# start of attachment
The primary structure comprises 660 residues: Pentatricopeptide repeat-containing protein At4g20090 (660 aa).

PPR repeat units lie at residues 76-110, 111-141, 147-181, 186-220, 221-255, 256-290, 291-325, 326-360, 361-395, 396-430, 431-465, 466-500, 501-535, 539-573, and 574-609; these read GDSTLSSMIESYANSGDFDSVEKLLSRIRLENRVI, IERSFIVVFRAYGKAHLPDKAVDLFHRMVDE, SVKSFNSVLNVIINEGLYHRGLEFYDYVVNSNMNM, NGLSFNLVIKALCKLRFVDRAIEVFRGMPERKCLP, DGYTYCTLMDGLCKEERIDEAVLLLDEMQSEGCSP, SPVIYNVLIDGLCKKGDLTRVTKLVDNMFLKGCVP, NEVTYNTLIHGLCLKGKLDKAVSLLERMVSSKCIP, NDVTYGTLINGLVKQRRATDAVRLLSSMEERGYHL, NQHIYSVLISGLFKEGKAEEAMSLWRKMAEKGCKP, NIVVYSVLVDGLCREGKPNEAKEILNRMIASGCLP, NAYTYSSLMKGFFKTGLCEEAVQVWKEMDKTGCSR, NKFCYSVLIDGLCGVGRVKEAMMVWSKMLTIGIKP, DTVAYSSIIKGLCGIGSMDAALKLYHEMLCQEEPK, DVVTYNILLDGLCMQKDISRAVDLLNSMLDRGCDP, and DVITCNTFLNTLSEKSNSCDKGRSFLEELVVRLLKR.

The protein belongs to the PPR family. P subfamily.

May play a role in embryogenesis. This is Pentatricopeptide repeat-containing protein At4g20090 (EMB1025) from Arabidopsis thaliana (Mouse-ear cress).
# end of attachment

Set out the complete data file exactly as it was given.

The primary structure comprises 660 residues: Pentatricopeptide repeat-containing protein At4g20090 (660 aa).

PPR repeat units lie at residues 76-110, 111-141, 147-181, 186-220, 221-255, 256-290, 291-325, 326-360, 361-395, 396-430, 431-465, 466-500, 501-535, 539-573, and 574-609; these read GDSTLSSMIESYANSGDFDSVEKLLSRIRLENRVI, IERSFIVVFRAYGKAHLPDKAVDLFHRMVDE, SVKSFNSVLNVIINEGLYHRGLEFYDYVVNSNMNM, NGLSFNLVIKALCKLRFVDRAIEVFRGMPERKCLP, DGYTYCTLMDGLCKEERIDEAVLLLDEMQSEGCSP, SPVIYNVLIDGLCKKGDLTRVTKLVDNMFLKGCVP, NEVTYNTLIHGLCLKGKLDKAVSLLERMVSSKCIP, NDVTYGTLINGLVKQRRATDAVRLLSSMEERGYHL, NQHIYSVLISGLFKEGKAEEAMSLWRKMAEKGCKP, NIVVYSVLVDGLCREGKPNEAKEILNRMIASGCLP, NAYTYSSLMKGFFKTGLCEEAVQVWKEMDKTGCSR, NKFCYSVLIDGLCGVGRVKEAMMVWSKMLTIGIKP, DTVAYSSIIKGLCGIGSMDAALKLYHEMLCQEEPK, DVVTYNILLDGLCMQKDISRAVDLLNSMLDRGCDP, and DVITCNTFLNTLSEKSNSCDKGRSFLEELVVRLLKR.

The protein belongs to the PPR family. P subfamily.

May play a role in embryogenesis. This is Pentatricopeptide repeat-containing protein At4g20090 (EMB1025) from Arabidopsis thaliana (Mouse-ear cress).